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IGC looks good in mezzanine niche

Intermediate Capital Group provides so-called mezzanine finance for management buyouts - the bit of funding that comes between relatively cheap bank debt and expensive venture capital equity funding.

If things go wrong, ICG ranks before shareholders and trade creditors but after the banks for repayment. It is rewarded for that level of risk with a higher coupon on the debt and often an equity kicker as well in the event of a flotation or takeover. This is a growing niche and ICG is the leading independent offering it.

Half year figures to July came in better than expected, especially the size of the loan book, which increased from pounds 250m to pounds 310m. Pre-tax profits edged up 4 per cent to pounds 11.5m. That doesn't look too exciting but a better measure - core income, which excludes lumpy capital gains and provisions - grew a much more impressive 32 per cent.

That sort of growth looks set fair to continue following yesterday's deal with Bank of Scotland and Northwestern Mutual Life, which will increase ICG's ability to underwrite larger amounts of mezzanine finance than its own balance sheet and existing backers like Hermes and Guardian can handle.

The biggest danger facing ICG is that the banks and venture capitalists decide that, with more cash than they know what to do with, they can fund bigger slices of deals themselves and reduce or even remove the need for the mezzanine financiers. As the business cycle hots up, banks tend to lend greater and greater slices of the total value of a deal.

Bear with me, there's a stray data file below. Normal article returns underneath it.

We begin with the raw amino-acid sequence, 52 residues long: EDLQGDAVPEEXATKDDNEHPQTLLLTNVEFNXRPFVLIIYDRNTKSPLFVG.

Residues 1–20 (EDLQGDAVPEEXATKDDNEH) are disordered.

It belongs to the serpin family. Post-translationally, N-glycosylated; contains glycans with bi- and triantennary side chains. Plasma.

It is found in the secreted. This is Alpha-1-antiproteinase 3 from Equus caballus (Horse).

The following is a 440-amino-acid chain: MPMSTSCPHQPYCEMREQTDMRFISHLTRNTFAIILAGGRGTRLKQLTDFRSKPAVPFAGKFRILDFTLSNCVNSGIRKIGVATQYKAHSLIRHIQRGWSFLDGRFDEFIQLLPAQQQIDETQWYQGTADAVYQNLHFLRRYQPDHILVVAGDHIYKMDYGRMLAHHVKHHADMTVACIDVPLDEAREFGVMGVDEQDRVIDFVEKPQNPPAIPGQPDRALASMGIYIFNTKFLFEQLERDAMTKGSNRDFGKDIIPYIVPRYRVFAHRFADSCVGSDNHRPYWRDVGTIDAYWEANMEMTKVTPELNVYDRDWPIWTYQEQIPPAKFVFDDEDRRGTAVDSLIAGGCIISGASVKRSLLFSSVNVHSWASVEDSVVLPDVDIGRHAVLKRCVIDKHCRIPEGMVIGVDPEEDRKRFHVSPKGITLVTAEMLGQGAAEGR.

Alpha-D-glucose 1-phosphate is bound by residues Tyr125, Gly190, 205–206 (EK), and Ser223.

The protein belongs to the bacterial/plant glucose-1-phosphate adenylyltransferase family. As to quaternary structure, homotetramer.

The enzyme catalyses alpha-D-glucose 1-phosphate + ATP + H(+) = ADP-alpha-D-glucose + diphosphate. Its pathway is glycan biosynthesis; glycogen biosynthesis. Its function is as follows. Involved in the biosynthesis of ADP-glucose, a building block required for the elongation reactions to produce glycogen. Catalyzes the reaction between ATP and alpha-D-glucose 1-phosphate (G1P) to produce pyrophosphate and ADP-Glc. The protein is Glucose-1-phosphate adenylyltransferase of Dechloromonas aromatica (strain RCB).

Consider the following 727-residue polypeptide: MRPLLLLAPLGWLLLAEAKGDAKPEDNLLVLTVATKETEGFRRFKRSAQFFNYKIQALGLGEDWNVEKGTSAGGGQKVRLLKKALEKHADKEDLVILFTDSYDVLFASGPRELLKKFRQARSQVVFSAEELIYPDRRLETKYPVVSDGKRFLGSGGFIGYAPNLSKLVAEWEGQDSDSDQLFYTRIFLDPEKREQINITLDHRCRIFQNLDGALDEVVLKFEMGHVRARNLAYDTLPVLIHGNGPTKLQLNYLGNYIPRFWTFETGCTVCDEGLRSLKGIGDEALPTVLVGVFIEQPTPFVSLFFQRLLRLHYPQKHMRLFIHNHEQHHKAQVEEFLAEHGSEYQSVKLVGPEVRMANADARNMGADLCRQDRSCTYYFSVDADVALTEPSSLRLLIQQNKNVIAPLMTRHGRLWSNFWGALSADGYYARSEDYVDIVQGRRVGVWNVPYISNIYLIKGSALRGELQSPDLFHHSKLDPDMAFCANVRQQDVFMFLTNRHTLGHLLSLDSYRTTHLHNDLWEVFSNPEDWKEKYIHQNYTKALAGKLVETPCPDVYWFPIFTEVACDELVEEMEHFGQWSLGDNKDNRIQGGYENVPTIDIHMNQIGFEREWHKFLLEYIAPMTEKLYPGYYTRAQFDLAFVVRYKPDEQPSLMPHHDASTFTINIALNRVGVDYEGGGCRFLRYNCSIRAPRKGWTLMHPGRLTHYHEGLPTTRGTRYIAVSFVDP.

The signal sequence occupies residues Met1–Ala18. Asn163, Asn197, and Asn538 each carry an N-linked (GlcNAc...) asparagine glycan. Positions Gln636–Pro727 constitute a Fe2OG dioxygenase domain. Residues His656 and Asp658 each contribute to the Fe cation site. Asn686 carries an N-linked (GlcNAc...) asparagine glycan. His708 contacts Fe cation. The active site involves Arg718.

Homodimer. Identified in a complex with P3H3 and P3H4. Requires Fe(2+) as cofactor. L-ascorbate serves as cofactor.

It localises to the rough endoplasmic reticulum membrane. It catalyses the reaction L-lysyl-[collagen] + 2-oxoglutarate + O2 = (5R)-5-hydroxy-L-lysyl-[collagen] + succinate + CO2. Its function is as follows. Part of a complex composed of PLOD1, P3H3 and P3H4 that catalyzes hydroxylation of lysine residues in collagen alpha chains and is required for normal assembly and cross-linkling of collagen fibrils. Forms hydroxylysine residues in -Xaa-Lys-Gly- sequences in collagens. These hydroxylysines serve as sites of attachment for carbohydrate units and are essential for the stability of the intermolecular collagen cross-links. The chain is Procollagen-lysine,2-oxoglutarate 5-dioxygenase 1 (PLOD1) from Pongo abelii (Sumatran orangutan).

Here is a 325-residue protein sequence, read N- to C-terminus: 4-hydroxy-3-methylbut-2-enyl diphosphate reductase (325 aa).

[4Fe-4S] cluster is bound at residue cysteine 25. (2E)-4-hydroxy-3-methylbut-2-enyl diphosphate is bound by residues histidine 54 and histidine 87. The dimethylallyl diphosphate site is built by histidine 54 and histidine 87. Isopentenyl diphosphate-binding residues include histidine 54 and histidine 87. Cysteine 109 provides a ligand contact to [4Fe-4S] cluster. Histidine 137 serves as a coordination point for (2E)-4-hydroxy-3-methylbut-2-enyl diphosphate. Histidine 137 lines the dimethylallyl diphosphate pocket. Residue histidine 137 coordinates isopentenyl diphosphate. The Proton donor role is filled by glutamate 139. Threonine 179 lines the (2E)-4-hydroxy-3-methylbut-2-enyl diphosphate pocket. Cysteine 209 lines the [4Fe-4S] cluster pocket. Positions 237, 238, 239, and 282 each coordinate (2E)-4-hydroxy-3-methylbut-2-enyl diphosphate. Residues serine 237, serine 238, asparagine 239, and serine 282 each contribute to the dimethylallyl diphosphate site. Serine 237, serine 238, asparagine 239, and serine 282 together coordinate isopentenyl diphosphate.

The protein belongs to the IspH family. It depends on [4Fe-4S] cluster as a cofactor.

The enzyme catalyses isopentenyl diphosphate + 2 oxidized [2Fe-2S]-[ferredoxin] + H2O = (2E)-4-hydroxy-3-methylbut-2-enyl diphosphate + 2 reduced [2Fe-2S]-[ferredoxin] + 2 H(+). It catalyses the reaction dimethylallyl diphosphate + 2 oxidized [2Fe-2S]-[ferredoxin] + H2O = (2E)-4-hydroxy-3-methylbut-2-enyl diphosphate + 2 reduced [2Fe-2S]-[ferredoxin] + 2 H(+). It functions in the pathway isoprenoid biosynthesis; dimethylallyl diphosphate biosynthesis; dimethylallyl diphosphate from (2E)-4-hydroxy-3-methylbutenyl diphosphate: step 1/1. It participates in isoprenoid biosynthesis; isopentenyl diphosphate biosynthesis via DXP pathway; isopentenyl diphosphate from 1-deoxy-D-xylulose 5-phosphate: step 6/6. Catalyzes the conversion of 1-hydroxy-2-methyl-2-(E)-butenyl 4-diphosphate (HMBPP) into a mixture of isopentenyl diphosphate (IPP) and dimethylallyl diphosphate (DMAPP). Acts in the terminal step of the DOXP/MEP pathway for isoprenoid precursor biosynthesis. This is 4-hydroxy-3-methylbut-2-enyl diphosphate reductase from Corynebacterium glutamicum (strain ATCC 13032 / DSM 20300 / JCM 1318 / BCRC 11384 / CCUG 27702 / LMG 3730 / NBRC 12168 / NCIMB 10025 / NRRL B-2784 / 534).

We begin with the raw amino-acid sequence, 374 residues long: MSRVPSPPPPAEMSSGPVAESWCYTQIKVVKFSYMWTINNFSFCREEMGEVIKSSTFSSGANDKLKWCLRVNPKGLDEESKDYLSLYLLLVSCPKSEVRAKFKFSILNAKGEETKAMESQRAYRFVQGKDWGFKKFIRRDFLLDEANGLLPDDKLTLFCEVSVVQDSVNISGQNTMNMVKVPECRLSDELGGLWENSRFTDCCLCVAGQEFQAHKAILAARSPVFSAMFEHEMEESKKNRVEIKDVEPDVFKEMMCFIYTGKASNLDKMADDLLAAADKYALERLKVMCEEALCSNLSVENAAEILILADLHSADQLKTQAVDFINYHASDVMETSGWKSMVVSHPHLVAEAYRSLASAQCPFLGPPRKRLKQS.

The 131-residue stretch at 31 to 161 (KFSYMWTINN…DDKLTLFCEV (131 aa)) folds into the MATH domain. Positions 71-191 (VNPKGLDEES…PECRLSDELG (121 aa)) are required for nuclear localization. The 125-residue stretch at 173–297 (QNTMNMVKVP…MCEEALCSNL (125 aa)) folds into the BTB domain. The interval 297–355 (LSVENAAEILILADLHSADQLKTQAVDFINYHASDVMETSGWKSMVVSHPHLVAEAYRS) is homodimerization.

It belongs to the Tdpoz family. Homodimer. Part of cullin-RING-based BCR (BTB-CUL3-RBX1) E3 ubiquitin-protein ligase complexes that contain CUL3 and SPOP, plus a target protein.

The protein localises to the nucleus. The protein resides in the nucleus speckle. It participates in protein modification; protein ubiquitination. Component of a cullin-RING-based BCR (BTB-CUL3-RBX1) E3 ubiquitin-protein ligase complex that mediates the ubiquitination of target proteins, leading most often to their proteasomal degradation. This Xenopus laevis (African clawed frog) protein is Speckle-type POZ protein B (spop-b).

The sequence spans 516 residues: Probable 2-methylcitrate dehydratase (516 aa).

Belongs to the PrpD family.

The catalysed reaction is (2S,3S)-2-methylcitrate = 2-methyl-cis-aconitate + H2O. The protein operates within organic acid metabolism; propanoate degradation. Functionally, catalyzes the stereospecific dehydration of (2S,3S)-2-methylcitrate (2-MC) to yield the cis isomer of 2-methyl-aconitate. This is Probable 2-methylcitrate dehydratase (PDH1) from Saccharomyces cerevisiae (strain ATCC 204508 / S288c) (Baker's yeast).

According to ICG, there is still plenty of business around and the quality of its staff, compared to the relative jobsworths at the banks, means lenders find it quite comforting to have the company give a deal its seal of approval.

With no real quoted rivals, valuing ICG is difficult but because it pays out most of its core income as dividend it has tended to be valued as a yield stock, albeit with substantial growth potential.

The interim dividend of 5.4p represented 12.5 per cent growth over last year's first half 4.8p, putting ICG on track for the consensus forecast dividend of 17p or 18p for the full year. With the shares adding 11p to 367.5p, that implies a prospective gross yield of 6.0 per cent. Good value.